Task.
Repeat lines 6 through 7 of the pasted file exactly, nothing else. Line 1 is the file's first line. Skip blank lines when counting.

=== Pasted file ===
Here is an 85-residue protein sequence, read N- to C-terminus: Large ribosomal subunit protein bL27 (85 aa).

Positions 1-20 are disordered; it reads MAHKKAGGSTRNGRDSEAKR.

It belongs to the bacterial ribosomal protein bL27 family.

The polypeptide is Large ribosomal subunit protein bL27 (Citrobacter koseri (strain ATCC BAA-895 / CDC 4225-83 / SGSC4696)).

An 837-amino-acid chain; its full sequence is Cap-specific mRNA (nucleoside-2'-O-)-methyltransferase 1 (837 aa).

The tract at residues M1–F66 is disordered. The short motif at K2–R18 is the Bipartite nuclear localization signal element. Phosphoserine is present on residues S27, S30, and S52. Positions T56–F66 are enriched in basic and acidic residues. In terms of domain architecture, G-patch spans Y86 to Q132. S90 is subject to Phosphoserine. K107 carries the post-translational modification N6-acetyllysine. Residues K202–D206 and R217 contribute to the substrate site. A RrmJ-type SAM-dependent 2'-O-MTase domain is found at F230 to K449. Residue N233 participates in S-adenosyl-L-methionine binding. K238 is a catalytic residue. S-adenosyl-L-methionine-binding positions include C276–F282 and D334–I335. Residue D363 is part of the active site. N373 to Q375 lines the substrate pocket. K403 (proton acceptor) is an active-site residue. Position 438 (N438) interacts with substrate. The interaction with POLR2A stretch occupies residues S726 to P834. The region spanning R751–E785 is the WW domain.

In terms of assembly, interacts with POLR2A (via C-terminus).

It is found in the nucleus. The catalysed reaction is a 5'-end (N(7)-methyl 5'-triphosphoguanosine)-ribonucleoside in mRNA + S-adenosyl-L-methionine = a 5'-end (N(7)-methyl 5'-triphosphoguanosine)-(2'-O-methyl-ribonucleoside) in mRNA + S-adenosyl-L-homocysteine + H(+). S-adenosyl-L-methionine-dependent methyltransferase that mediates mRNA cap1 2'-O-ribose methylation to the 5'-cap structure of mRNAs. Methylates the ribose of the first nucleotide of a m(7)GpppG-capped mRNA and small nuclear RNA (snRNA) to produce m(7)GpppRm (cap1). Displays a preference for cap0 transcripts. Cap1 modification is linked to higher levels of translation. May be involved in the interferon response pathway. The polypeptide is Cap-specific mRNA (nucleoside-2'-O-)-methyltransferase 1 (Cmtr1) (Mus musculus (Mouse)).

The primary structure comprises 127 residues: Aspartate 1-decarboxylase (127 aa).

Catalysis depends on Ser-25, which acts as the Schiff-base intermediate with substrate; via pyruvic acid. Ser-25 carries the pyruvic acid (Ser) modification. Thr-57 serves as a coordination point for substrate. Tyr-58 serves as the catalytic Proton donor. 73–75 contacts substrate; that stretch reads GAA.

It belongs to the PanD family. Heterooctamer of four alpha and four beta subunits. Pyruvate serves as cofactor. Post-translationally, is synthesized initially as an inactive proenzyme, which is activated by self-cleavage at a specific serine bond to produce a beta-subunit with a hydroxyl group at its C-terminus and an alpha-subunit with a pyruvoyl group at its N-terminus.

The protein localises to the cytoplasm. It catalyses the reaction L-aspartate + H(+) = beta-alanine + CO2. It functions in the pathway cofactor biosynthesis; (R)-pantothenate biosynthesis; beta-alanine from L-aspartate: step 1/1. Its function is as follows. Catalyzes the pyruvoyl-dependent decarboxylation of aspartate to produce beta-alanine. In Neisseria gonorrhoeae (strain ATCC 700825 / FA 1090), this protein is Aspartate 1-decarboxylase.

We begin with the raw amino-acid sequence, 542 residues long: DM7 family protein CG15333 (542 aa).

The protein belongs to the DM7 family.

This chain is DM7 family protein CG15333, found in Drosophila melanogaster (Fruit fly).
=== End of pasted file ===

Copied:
The tract at residues M1–F66 is disordered. The short motif at K2–R18 is the Bipartite nuclear localization signal element. Phosphoserine is present on residues S27, S30, and S52. Positions T56–F66 are enriched in basic and acidic residues. In terms of domain architecture, G-patch spans Y86 to Q132. S90 is subject to Phosphoserine. K107 carries the post-translational modification N6-acetyllysine. Residues K202–D206 and R217 contribute to the substrate site. A RrmJ-type SAM-dependent 2'-O-MTase domain is found at F230 to K449. Residue N233 participates in S-adenosyl-L-methionine binding. K238 is a catalytic residue. S-adenosyl-L-methionine-binding positions include C276–F282 and D334–I335. Residue D363 is part of the active site. N373 to Q375 lines the substrate pocket. K403 (proton acceptor) is an active-site residue. Position 438 (N438) interacts with substrate. The interaction with POLR2A stretch occupies residues S726 to P834. The region spanning R751–E785 is the WW domain.

In terms of assembly, interacts with POLR2A (via C-terminus).